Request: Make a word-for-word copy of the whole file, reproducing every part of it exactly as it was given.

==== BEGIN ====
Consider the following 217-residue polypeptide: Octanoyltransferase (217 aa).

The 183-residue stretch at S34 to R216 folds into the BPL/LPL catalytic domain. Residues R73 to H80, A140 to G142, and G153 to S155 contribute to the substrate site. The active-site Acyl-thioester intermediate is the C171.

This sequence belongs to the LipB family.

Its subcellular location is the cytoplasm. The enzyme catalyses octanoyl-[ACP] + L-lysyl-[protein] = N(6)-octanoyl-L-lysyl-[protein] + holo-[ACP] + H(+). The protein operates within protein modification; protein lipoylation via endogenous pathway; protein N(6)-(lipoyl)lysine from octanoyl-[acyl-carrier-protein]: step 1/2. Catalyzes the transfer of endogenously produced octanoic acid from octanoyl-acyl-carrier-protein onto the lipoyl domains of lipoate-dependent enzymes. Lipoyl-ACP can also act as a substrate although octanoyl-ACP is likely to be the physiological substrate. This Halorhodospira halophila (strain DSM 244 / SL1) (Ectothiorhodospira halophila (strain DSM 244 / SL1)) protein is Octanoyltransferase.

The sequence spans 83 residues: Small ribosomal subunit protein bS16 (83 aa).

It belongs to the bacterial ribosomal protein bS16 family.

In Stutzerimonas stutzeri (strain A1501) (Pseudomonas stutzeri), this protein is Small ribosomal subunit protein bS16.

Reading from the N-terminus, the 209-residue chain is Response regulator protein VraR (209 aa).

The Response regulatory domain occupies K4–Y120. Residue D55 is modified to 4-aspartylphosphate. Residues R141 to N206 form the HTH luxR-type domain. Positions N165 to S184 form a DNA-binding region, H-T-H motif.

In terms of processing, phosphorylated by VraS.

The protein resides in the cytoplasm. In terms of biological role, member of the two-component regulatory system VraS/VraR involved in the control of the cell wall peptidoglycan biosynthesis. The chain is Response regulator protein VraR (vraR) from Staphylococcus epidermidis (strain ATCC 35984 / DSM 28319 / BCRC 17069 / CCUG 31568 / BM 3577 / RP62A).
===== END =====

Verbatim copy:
Consider the following 217-residue polypeptide: Octanoyltransferase (217 aa).

The 183-residue stretch at S34 to R216 folds into the BPL/LPL catalytic domain. Residues R73 to H80, A140 to G142, and G153 to S155 contribute to the substrate site. The active-site Acyl-thioester intermediate is the C171.

This sequence belongs to the LipB family.

Its subcellular location is the cytoplasm. The enzyme catalyses octanoyl-[ACP] + L-lysyl-[protein] = N(6)-octanoyl-L-lysyl-[protein] + holo-[ACP] + H(+). The protein operates within protein modification; protein lipoylation via endogenous pathway; protein N(6)-(lipoyl)lysine from octanoyl-[acyl-carrier-protein]: step 1/2. Catalyzes the transfer of endogenously produced octanoic acid from octanoyl-acyl-carrier-protein onto the lipoyl domains of lipoate-dependent enzymes. Lipoyl-ACP can also act as a substrate although octanoyl-ACP is likely to be the physiological substrate. This Halorhodospira halophila (strain DSM 244 / SL1) (Ectothiorhodospira halophila (strain DSM 244 / SL1)) protein is Octanoyltransferase.

The sequence spans 83 residues: Small ribosomal subunit protein bS16 (83 aa).

It belongs to the bacterial ribosomal protein bS16 family.

In Stutzerimonas stutzeri (strain A1501) (Pseudomonas stutzeri), this protein is Small ribosomal subunit protein bS16.

Reading from the N-terminus, the 209-residue chain is Response regulator protein VraR (209 aa).

The Response regulatory domain occupies K4–Y120. Residue D55 is modified to 4-aspartylphosphate. Residues R141 to N206 form the HTH luxR-type domain. Positions N165 to S184 form a DNA-binding region, H-T-H motif.

In terms of processing, phosphorylated by VraS.

The protein resides in the cytoplasm. In terms of biological role, member of the two-component regulatory system VraS/VraR involved in the control of the cell wall peptidoglycan biosynthesis. The chain is Response regulator protein VraR (vraR) from Staphylococcus epidermidis (strain ATCC 35984 / DSM 28319 / BCRC 17069 / CCUG 31568 / BM 3577 / RP62A).